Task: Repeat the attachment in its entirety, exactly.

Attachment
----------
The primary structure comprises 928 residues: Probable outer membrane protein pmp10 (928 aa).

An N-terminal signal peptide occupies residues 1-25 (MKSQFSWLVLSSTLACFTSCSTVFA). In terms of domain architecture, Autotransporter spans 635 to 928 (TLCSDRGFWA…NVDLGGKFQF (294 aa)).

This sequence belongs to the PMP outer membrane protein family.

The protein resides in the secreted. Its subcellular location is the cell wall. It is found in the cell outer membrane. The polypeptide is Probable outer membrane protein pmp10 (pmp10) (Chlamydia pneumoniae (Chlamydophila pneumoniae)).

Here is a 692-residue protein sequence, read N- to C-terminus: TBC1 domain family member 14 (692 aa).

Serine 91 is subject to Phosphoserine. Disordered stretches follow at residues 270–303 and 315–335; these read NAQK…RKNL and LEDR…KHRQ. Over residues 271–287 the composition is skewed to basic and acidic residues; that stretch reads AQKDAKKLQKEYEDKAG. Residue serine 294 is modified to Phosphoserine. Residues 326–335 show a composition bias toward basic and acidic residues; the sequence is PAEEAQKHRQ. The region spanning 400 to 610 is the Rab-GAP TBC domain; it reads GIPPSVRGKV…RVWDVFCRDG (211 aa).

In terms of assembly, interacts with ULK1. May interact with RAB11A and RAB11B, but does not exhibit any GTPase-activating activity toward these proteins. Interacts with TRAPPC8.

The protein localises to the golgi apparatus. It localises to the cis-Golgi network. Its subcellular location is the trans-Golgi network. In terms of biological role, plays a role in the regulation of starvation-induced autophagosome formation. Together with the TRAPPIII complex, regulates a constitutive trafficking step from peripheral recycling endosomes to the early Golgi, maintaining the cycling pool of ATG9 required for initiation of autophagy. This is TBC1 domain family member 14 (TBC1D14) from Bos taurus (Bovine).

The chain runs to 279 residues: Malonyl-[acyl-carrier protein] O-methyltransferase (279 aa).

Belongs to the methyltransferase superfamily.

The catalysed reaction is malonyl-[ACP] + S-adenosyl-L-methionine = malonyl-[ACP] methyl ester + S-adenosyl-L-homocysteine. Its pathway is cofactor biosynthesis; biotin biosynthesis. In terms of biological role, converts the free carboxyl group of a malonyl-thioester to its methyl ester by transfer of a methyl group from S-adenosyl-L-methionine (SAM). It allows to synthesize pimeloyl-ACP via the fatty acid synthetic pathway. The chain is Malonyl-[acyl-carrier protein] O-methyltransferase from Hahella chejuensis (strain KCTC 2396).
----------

The primary structure comprises 928 residues: Probable outer membrane protein pmp10 (928 aa).

An N-terminal signal peptide occupies residues 1-25 (MKSQFSWLVLSSTLACFTSCSTVFA). In terms of domain architecture, Autotransporter spans 635 to 928 (TLCSDRGFWA…NVDLGGKFQF (294 aa)).

This sequence belongs to the PMP outer membrane protein family.

The protein resides in the secreted. Its subcellular location is the cell wall. It is found in the cell outer membrane. The polypeptide is Probable outer membrane protein pmp10 (pmp10) (Chlamydia pneumoniae (Chlamydophila pneumoniae)).

Here is a 692-residue protein sequence, read N- to C-terminus: TBC1 domain family member 14 (692 aa).

Serine 91 is subject to Phosphoserine. Disordered stretches follow at residues 270–303 and 315–335; these read NAQK…RKNL and LEDR…KHRQ. Over residues 271–287 the composition is skewed to basic and acidic residues; that stretch reads AQKDAKKLQKEYEDKAG. Residue serine 294 is modified to Phosphoserine. Residues 326–335 show a composition bias toward basic and acidic residues; the sequence is PAEEAQKHRQ. The region spanning 400 to 610 is the Rab-GAP TBC domain; it reads GIPPSVRGKV…RVWDVFCRDG (211 aa).

In terms of assembly, interacts with ULK1. May interact with RAB11A and RAB11B, but does not exhibit any GTPase-activating activity toward these proteins. Interacts with TRAPPC8.

The protein localises to the golgi apparatus. It localises to the cis-Golgi network. Its subcellular location is the trans-Golgi network. In terms of biological role, plays a role in the regulation of starvation-induced autophagosome formation. Together with the TRAPPIII complex, regulates a constitutive trafficking step from peripheral recycling endosomes to the early Golgi, maintaining the cycling pool of ATG9 required for initiation of autophagy. This is TBC1 domain family member 14 (TBC1D14) from Bos taurus (Bovine).

The chain runs to 279 residues: Malonyl-[acyl-carrier protein] O-methyltransferase (279 aa).

Belongs to the methyltransferase superfamily.

The catalysed reaction is malonyl-[ACP] + S-adenosyl-L-methionine = malonyl-[ACP] methyl ester + S-adenosyl-L-homocysteine. Its pathway is cofactor biosynthesis; biotin biosynthesis. In terms of biological role, converts the free carboxyl group of a malonyl-thioester to its methyl ester by transfer of a methyl group from S-adenosyl-L-methionine (SAM). It allows to synthesize pimeloyl-ACP via the fatty acid synthetic pathway. The chain is Malonyl-[acyl-carrier protein] O-methyltransferase from Hahella chejuensis (strain KCTC 2396).